A $20 million dollar bullet-proof glass barrier will be built around the base of the Eiffel Tower to protect visitors from Islamic terrorist attacks. After Muslim terrorists killed more than 230 people in France over the past few years, the Eiffel Tower will be ramping up security.
(What happened to politicians telling everyone to go about their daily lives as usual following each terror attack? What happened to “we will not live in fear?” How can we have a candlelight vigil for the victims of the next terror attack behind a big barrier?)
USA TODAY The French government is constructing an 8.2-foot-high, bulletproof glass enclosure around the base of the Eiffel Tower to protect the iconic structure from a Muslim terrorist attack. But many French are offended by what they describe as a tasteless design that will be an eyesore.
“It’s pure madness!” said Bernard Thiebaut, a retired electrical engineer who lives in Paris. “It’s not just a physical barrier, it’s also a philosophical and a psychological barrier.”
After a public uproar over the $20 million project approved last month by the Paris City Council, Deputy Mayor Jean-Francois Martins defended the plan.
“The terror threat remains high in Paris and the most vulnerable sites, led by the Eiffel Tower, must be the object of special security measures,” Martins said. He added that the glass wall would allow full view of the tower while preventing individuals or vehicles from storming the attraction that draws 6 million visitors a year.
Critics said the wall, slated to go up in the fall, could undermine the French capital’s tourism industry that is already in a slump after a series of terrorist attacks that killed more than 200 people since 2015.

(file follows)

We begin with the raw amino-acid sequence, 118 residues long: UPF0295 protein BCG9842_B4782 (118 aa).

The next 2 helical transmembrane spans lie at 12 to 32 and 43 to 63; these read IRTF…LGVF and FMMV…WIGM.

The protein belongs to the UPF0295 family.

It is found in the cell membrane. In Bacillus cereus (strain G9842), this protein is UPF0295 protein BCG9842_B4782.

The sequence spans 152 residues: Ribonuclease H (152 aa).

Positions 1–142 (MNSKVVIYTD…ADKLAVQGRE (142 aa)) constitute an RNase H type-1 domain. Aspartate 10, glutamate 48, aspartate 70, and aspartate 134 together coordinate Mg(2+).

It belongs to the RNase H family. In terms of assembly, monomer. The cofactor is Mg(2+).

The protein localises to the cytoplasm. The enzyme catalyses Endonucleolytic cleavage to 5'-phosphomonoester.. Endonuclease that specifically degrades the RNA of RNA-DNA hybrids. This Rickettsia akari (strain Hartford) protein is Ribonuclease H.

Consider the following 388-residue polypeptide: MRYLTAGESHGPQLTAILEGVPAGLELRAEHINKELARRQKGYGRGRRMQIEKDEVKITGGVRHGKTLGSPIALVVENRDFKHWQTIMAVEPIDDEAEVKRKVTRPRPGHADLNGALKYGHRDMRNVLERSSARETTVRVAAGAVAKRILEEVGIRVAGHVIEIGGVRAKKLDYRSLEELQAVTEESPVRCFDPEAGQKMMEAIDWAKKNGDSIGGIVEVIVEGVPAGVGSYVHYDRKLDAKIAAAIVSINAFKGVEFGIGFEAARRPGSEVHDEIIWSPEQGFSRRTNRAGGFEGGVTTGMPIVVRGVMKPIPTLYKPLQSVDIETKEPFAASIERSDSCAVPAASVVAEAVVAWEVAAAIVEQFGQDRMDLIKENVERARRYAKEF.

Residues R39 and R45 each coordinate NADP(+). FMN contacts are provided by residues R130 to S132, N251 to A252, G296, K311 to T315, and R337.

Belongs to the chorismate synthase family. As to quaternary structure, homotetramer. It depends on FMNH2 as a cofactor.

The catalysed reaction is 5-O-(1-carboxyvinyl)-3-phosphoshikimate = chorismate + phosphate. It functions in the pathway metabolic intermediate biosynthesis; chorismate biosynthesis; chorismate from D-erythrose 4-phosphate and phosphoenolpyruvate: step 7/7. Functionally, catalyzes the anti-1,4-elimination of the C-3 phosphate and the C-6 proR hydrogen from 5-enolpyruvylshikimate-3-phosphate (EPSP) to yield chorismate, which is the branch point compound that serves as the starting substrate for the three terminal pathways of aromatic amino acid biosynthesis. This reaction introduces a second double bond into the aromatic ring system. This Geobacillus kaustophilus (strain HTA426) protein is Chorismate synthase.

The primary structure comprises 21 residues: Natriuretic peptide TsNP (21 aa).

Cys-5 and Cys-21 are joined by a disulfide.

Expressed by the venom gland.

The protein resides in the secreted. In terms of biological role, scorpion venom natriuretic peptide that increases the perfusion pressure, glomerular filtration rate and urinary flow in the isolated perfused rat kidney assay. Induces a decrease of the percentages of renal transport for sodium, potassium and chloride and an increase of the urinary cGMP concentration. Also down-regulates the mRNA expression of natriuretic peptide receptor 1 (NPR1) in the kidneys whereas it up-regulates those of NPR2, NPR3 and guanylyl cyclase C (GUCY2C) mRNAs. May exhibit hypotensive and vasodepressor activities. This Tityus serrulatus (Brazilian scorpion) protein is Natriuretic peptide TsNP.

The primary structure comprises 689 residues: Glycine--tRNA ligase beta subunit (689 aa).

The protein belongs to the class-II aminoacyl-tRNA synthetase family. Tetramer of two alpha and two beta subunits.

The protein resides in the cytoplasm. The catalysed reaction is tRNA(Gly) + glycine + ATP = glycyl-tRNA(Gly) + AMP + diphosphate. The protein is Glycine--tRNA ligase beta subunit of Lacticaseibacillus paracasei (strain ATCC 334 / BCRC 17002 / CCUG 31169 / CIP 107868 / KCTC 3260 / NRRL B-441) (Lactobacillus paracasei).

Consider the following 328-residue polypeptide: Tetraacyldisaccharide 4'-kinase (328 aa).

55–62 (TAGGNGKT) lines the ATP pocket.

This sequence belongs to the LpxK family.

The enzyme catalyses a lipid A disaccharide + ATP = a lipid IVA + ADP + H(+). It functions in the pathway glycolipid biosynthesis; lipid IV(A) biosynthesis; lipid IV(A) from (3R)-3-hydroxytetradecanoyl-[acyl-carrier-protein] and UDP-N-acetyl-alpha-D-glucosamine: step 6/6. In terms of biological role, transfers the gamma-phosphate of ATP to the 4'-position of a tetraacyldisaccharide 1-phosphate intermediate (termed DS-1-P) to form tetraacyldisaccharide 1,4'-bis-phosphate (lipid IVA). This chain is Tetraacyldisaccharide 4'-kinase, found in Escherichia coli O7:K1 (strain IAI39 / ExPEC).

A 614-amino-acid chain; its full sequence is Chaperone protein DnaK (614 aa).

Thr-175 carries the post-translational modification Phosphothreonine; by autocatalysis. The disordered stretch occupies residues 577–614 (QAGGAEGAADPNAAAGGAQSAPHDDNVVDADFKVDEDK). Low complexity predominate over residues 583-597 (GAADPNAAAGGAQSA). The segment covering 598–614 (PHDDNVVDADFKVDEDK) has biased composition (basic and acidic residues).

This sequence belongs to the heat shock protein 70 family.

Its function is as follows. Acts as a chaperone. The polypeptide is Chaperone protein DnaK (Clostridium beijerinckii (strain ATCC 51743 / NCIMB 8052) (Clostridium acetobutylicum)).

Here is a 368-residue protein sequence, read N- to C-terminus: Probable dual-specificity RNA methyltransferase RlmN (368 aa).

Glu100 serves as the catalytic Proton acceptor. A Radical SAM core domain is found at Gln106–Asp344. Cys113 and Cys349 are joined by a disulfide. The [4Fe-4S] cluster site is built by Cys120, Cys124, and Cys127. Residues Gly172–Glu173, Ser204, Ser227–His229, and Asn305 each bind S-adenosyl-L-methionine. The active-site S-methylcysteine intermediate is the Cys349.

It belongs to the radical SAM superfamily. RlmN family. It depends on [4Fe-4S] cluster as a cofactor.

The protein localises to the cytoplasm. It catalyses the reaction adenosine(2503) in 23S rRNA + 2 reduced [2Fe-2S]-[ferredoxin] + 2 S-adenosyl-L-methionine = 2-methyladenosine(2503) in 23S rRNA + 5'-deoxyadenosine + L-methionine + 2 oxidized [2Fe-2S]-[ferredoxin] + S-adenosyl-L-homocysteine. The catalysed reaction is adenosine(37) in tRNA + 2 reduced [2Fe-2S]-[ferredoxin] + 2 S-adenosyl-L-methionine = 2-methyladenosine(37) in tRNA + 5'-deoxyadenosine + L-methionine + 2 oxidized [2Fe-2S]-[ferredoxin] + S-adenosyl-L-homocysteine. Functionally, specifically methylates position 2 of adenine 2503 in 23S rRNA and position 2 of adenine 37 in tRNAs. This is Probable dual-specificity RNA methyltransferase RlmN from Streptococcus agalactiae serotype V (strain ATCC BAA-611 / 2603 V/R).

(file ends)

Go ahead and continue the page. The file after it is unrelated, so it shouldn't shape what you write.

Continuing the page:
Despite enhanced security in France, terrorists remain a threat.
Last week, police arrested a 16-year-old French girl and her boyfriend on charges of preparing explosives in her apartment in Montpellier in southern France to blow up tourists at the Eiffel Tower. The teen, identified only as Sarah Z., allegedly had converted to Islam and pledged loyalty to the Islamic State.
Two weeks ago, French soldiers opened fire on a man wielding machetes and shouting “Allahu akbar” as he attacked them near the Louvre Museum.
Alison Bell, 50, waiting at the security check to get into the Eiffel Tower, said, “We’re very aware that it’s a potential target for terrorists here because it’s such an iconic place, so you feel a little bit nervous.”
The mood in the city is tense, added the teacher from Bristol, England. “There is a distinct police presence here in Paris generally. We’ve seen a lot of people with guns and men in uniforms,” Bell said.
Vanita Minhas, a Canadian tourist who recently visited the Eiffel Tower, said the City of Light landmark might end up resembling a fortress. “I don’t think it would look that nice,” said Minhas, 25, a dental hygienist. “It won’t make the Eiffel Tower seem as special or as unique if they are trying to keep everybody out.”